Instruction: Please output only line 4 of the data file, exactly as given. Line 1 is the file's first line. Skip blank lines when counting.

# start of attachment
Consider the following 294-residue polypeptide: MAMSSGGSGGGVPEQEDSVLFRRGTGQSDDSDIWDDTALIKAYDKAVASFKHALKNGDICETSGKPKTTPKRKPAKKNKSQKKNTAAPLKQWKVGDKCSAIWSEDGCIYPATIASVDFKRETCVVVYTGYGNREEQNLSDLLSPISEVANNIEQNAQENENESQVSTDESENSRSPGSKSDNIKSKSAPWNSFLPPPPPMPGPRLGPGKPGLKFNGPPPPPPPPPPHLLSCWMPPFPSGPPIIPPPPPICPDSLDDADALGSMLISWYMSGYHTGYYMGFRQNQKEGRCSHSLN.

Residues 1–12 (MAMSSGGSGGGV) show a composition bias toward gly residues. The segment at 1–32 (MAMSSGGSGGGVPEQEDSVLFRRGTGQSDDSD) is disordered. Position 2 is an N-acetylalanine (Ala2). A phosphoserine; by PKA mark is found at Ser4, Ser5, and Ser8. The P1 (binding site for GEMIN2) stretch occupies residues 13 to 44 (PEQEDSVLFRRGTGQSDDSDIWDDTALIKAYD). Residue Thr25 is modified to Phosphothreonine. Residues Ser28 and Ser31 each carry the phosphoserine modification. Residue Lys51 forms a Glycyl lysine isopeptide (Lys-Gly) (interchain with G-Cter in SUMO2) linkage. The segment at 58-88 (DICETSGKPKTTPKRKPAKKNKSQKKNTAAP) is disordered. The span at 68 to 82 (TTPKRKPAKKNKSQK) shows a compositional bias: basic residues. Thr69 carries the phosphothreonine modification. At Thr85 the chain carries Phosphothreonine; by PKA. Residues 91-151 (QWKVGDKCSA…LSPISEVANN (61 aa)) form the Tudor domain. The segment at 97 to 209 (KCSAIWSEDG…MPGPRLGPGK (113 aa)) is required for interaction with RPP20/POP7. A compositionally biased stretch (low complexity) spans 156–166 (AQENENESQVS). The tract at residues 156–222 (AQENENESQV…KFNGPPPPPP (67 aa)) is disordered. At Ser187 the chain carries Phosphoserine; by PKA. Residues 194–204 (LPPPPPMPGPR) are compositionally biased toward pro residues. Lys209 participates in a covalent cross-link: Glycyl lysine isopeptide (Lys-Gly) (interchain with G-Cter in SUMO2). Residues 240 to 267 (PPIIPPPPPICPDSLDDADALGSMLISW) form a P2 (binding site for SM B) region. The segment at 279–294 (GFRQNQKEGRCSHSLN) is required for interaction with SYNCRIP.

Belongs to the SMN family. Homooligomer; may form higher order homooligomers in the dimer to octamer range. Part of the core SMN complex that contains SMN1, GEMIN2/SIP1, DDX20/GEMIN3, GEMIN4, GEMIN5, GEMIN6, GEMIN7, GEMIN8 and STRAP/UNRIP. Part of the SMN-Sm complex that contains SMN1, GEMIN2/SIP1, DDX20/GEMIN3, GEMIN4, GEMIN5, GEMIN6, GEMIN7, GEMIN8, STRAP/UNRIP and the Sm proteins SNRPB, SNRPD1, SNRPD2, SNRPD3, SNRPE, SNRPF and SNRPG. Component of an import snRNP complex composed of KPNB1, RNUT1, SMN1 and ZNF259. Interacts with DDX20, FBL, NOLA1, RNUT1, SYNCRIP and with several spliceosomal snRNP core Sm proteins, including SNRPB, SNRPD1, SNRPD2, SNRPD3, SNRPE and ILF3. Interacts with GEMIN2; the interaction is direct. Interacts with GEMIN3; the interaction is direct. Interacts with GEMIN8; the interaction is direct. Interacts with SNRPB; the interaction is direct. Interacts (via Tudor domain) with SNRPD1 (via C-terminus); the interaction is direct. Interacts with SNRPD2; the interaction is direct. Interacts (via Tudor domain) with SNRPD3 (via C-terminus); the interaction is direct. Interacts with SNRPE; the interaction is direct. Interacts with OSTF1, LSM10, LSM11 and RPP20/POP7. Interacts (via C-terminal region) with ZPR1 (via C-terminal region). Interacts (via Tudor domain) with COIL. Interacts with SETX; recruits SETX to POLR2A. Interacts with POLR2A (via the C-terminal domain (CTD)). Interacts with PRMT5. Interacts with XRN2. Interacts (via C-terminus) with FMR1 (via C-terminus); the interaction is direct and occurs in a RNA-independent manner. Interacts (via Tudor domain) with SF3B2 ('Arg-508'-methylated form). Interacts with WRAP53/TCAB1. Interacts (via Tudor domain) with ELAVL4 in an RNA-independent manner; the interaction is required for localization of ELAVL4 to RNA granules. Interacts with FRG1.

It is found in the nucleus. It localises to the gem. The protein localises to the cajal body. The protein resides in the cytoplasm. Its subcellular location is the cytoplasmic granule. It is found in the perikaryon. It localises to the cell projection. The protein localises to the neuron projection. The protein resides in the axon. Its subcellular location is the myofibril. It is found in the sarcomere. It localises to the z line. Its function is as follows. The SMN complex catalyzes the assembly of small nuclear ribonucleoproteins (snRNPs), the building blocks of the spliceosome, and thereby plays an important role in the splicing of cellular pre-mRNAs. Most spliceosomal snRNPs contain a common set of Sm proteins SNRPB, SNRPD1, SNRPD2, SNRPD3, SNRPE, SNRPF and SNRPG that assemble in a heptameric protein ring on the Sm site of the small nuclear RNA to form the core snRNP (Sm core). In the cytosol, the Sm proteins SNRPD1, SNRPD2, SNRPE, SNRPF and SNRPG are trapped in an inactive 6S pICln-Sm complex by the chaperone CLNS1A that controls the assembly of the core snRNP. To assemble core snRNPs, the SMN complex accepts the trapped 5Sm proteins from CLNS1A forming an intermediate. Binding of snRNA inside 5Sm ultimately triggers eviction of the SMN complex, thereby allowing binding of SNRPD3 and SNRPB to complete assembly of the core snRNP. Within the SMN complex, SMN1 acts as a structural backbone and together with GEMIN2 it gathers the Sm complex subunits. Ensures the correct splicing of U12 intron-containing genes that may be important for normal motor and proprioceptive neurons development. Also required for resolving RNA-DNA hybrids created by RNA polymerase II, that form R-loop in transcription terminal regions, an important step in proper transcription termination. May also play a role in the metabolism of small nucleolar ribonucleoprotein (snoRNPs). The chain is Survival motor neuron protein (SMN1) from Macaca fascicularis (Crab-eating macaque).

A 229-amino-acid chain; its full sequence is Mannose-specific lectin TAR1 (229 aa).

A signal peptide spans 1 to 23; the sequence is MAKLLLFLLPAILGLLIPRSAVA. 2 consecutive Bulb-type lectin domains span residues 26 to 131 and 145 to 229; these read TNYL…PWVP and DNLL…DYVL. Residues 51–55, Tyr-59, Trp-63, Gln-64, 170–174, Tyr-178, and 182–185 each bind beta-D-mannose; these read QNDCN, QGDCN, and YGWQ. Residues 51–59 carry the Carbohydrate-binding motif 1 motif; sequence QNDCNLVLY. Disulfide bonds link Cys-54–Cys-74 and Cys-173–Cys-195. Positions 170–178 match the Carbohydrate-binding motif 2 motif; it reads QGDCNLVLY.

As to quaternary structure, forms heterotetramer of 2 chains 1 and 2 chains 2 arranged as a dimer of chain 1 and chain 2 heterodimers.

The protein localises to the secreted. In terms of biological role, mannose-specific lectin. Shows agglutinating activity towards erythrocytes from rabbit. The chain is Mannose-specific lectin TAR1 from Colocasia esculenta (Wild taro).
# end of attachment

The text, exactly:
It is found in the nucleus. It localises to the gem. The protein localises to the cajal body. The protein resides in the cytoplasm. Its subcellular location is the cytoplasmic granule. It is found in the perikaryon. It localises to the cell projection. The protein localises to the neuron projection. The protein resides in the axon. Its subcellular location is the myofibril. It is found in the sarcomere. It localises to the z line. Its function is as follows. The SMN complex catalyzes the assembly of small nuclear ribonucleoproteins (snRNPs), the building blocks of the spliceosome, and thereby plays an important role in the splicing of cellular pre-mRNAs. Most spliceosomal snRNPs contain a common set of Sm proteins SNRPB, SNRPD1, SNRPD2, SNRPD3, SNRPE, SNRPF and SNRPG that assemble in a heptameric protein ring on the Sm site of the small nuclear RNA to form the core snRNP (Sm core). In the cytosol, the Sm proteins SNRPD1, SNRPD2, SNRPE, SNRPF and SNRPG are trapped in an inactive 6S pICln-Sm complex by the chaperone CLNS1A that controls the assembly of the core snRNP. To assemble core snRNPs, the SMN complex accepts the trapped 5Sm proteins from CLNS1A forming an intermediate. Binding of snRNA inside 5Sm ultimately triggers eviction of the SMN complex, thereby allowing binding of SNRPD3 and SNRPB to complete assembly of the core snRNP. Within the SMN complex, SMN1 acts as a structural backbone and together with GEMIN2 it gathers the Sm complex subunits. Ensures the correct splicing of U12 intron-containing genes that may be important for normal motor and proprioceptive neurons development. Also required for resolving RNA-DNA hybrids created by RNA polymerase II, that form R-loop in transcription terminal regions, an important step in proper transcription termination. May also play a role in the metabolism of small nucleolar ribonucleoprotein (snoRNPs). The chain is Survival motor neuron protein (SMN1) from Macaca fascicularis (Crab-eating macaque).